First and most importantly... just because the SEC approved the sale of an ETF that invests in crypto doesn't mean that they have recognized crypto as a legitimate asset class.

Beyond that, I have trouble vieing anything that lacks cash flows as a legitimate asset class... I even struggle with precious metals being a legitimate asset class but at least precious metals have some legitimate commercial uses.

Crypto is right up there with tulip bulbs to me.... and if someone created a tulip bulbs ETF with the right attributes then the SEC would probably approve that for sale too.

Actually, at least you can plant tulip bulbs and in a month or so have some nice flowers... you can't say the same for crypto.
__________________
If something cannot endure laughter.... it cannot endure.
Patience is the art of concealing your impatience.
Slow and steady wins the race.

Retired Jan 2012 at age 56
pb4uski is offline  
Old 10-16-2021, 01:38 PM   #15
Thinks s/he gets paid by the post
Major Tom's Avatar
 
Join Date: Nov 2009
Location: SF East Bay
Posts: 3,791
Quote:
Originally Posted by MichaelB View Post
I canít believe Iíve made it this far without a crypto-ETF.
Yes, how on earth have we all managed!
__________________
Contentedly ER, with 3 furry friends (now, sadly, 1).
Planning my escape to the wide open spaces in my campervan (with my remaining kitty, of course!)
On a mission to become the world's second most boring man.

Major Tom is offline  
Old 10-16-2021, 02:11 PM   #16
Thinks s/he gets paid by the post
Markola's Avatar
 
Join Date: Nov 2013
Location: Twin Cities
Posts: 2,748
I want to make money and have a fear of missing out (FOMO). Bitcoin is:

A decade+ old bit of computer code. I usually donít buy those.

Bad for the environment, due to the massive energy consumption required to mine and sustain it. I usually avoid such choices when possible.

Favored by criminals, like Russian ransomeware thieves. Same as above.

Not a company and it has no earnings. Ok. I also donít own gold for that reason.

I donít play in the global currency markets, so why would I start speculating in digital currency marketsÖÖ

Ö..Especially a speculation with thousands of digital competitors, some of them intended a jokes (Dogecoin) that are presently worth billions. Hmmm. I remember when I felt stupid not to own Pets.com, Webvan, Netscape, Altavista, YahooÖ

Illegal to use, so far, among 20% of the global population living in the worldís second largest economy.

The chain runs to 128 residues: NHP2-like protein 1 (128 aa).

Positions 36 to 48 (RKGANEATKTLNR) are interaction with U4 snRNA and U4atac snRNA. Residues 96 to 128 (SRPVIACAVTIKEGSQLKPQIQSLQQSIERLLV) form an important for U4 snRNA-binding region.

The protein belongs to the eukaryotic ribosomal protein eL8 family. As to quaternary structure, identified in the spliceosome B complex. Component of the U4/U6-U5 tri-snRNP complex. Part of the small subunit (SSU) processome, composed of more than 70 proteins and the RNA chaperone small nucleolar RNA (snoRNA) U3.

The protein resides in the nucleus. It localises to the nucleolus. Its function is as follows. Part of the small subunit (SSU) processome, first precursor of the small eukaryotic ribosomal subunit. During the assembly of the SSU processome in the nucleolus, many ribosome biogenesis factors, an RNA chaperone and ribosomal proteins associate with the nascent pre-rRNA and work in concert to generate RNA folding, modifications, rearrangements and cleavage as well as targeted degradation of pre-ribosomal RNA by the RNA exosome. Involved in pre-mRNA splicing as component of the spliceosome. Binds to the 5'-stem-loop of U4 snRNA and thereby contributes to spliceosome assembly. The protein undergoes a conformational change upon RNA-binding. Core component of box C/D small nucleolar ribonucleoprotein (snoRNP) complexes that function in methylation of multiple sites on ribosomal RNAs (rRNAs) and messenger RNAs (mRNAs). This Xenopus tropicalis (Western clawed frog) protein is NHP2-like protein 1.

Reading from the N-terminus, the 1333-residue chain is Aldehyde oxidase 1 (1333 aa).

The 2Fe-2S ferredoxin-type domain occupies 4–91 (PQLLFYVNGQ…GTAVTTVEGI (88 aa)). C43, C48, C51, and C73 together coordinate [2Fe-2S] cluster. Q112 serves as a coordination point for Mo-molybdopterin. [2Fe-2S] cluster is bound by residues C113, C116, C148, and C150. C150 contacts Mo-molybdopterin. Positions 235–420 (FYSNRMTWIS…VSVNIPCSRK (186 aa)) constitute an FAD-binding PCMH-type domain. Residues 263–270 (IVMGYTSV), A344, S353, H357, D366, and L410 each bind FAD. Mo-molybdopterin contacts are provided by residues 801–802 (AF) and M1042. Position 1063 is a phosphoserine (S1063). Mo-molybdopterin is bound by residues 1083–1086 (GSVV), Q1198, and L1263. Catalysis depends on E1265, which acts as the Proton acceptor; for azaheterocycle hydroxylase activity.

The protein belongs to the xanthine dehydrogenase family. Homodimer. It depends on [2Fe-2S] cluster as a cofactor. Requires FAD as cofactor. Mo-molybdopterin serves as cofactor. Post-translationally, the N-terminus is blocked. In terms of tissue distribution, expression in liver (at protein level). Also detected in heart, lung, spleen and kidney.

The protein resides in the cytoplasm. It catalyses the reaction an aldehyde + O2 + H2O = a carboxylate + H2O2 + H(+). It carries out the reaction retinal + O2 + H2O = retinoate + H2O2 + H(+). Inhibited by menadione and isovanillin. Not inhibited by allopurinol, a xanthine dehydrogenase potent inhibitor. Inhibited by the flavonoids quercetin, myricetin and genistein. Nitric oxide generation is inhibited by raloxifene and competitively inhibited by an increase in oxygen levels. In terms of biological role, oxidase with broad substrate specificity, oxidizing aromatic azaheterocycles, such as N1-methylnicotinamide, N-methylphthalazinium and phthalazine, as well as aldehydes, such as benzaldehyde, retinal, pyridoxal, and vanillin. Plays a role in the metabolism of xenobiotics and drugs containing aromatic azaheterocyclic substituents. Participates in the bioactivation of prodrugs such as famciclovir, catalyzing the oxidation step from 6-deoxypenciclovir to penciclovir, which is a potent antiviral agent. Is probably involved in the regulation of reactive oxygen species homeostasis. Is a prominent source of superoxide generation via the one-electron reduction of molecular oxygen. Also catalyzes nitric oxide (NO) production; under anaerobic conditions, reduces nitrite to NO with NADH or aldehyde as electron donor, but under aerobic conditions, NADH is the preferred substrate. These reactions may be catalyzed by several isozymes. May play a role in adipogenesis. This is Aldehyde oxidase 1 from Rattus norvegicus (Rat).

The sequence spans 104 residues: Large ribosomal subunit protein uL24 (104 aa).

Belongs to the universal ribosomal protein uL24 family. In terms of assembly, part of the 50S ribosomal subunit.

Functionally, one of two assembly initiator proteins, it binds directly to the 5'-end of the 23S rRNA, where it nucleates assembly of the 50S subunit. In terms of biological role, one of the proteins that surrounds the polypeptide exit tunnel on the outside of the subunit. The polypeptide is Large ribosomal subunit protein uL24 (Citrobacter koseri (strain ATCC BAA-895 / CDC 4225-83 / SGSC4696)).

Not really useable for commerce, or if it is, Iím seeing Bitcoin used exactly nowhere in my daily existence.

If the world realizes the explosive potential of block chain, and if some of the thousands of digital currencies become useful and thrive, I know that all of that growth will be reflected organically and in the proper proportions in the 28,000 securities Iím exposed to in my portfolio of global index funds, just like the advent of the internet itself made us all richer.


Other than that, Mrs. Lincoln, how was your night at the opera?
Markola is offline  
Old 10-16-2021, 02:22 PM   #17
Thinks s/he gets paid by the post
ownyourfuture's Avatar
 
Join Date: Jun 2013
Posts: 1,188
Quote:
Originally Posted by jim584672 View Post
Nothing stands behind it, it has no intrinsic value. It has value because the next person will buy it from you
This isn't an endorsement for bitcoin (I've never held it in any form) or an opposition to equities (I was able to retire at 53 because of them)
But your quote could be attributed to individual stocks as well.

Of course, literally thousands of individual stocks have a slightly longer track record than bitcoin
__________________
"No beast so fierce but knows some touch of pity, but I know none, therefore am no beast"
ownyourfuture is offline  
Old 10-16-2021, 02:25 PM   #18
Thinks s/he gets paid by the post
 
Join Date: Nov 2015
Posts: 2,316
Quote:
Originally Posted by ownyourfuture View Post
But your quote could be attributed to individual stocks as well.

Of course, literally thousands of individual stocks have a slightly longer track record than bitcoin
Not really true, stocks do have intrinsic value.

https://www.fool.com/investing/how-t...trinsic-value/
bobandsherry is offline  
Old 10-16-2021, 02:36 PM   #19
Thinks s/he gets paid by the post
ownyourfuture's Avatar
 
Join Date: Jun 2013
Posts: 1,188
Quote:
Originally Posted by bobandsherry View Post
Not really true, stocks do have intrinsic value.

https://www.fool.com/investing/how-t...trinsic-value/
I should've been more clear. I was referring to a worst case scenario. Like GM in 2009.
__________________
"No beast so fierce but knows some touch of pity, but I know none, therefore am no beast"
ownyourfuture is offline  
Old 10-16-2021, 02:40 PM   #20
Give me a museum and I'll fill it. (Picasso)
Give me a forum ...
pb4uski's Avatar
 
Join Date: Nov 2010
Location: Sarasota, FL & Vermont
Posts: 30,593
+1 because stock ownership entitles the owner to a portion of the distributable cash flow of the company and the right to those distributable cash flows is the value. In some other situations, the distributable cash flow is prospective if the company grows and becomes profitable.
__________________
If something cannot endure laughter.... it cannot endure.
Patience is the art of concealing your impatience.
Slow and steady wins the race.

Retired Jan 2012 at age 56
pb4uski is offline  
Closed Thread

Tags
bitcoin, btc etf


Currently Active Users Viewing This Thread: 1 (0 members and 1 guests)
 
Thread Tools Search this Thread
Search this Thread:

Advanced Search
Display Modes

Posting Rules
You may not post new threads
You may not post replies
You may not post attachments
You may not edit your posts

BB code is On
Smilies are On
[IMG] code is On
HTML code is Off
Trackbacks are Off
Pingbacks are Off
Refbacks are Off


Similar Threads
Thread Thread Starter Forum Replies Last Post
May have found bug when entering Soc Sec link FIRECalc support 7 08-19-2018 01:46 PM
when are treasury bond etf's not treasury bond etf's ? mathjak107 FIRE and Money 1 07-20-2015 08:26 AM
Yipee! Finally approved for HD HSA!!!!!! Corporate ORphan Health and Early Retirement 9 04-06-2011 09:48 AM
New ETF: Sudan-Free social ETF Olav23 FIRE and Money 2 06-28-2007 09:03 AM
Finally, finally out of lurkerdom.... panhead Hi, I am... 1 06-26-2002 10:18 AM

» Quick Links

 
All times are GMT -6. The time now is 02:22 AM.
 
Powered by vBulletin® Version 3.8.8 Beta 1
Copyright ©2000 - 2021, vBulletin Solutions, Inc.